There’s no clear-cut best practice for how to prevent or deal with substance abuse in the home building industry. In fact, we found that many people don’t want to talk about it. The experts and building pros who did talk to us all have different views and approaches in regard to employer response and company policies.

Tess Benham, senior program manager at the NSC, says the most effective thing employers can do with respect to substance use is train their employees on the risks and potential health or workplace consequences around prescription drugs or drug use. “It probably is the single biggest driver of employer preparedness in the ability to address substance use of workers,” she says, adding that according to an NSC survey, only 24% of employers actually do this type of training.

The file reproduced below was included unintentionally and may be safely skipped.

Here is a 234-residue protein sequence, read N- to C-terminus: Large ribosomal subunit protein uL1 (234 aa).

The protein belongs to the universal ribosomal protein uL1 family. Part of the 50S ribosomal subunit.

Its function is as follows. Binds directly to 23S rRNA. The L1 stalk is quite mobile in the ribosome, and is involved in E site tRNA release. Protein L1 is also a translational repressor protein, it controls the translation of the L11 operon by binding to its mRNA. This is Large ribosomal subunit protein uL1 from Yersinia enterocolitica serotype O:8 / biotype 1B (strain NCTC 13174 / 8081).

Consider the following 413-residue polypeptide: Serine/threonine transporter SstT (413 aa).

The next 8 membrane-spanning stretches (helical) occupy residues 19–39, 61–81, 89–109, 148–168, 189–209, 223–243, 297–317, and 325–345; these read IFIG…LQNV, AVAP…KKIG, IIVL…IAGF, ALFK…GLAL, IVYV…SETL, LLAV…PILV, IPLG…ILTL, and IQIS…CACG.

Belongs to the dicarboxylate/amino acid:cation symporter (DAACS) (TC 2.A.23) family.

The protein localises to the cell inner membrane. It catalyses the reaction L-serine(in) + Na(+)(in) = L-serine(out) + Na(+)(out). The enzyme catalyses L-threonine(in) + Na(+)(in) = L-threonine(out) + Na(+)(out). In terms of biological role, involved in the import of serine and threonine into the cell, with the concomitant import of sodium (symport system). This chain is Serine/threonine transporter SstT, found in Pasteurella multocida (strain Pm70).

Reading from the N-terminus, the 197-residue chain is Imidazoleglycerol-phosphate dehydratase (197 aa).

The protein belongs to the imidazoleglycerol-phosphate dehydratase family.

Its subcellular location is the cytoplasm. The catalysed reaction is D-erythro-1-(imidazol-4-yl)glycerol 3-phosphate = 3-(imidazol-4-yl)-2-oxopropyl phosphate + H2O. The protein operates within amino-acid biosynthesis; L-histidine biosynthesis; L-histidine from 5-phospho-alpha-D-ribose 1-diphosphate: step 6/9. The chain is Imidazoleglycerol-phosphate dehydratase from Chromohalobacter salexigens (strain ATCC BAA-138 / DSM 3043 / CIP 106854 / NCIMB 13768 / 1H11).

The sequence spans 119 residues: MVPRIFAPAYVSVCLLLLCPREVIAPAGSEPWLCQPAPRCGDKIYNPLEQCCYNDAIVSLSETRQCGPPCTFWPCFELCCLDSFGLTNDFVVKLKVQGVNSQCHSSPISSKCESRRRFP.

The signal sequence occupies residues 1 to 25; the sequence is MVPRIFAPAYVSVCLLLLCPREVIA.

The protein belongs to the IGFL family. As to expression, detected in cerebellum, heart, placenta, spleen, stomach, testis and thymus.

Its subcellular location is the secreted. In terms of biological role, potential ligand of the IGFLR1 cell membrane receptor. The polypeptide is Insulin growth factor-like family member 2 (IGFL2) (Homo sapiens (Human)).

Employers who take action are more prepared to address the issue of substance use in the workplace, Benham says. To the NSC, taking action includes updating the employee policy to include guidance on when employees can use prescription medications in the workplace; establishing drug testing programs, especially for safety sensitive work; and making accommodations for an employee who needs to take medication for an illness or disability.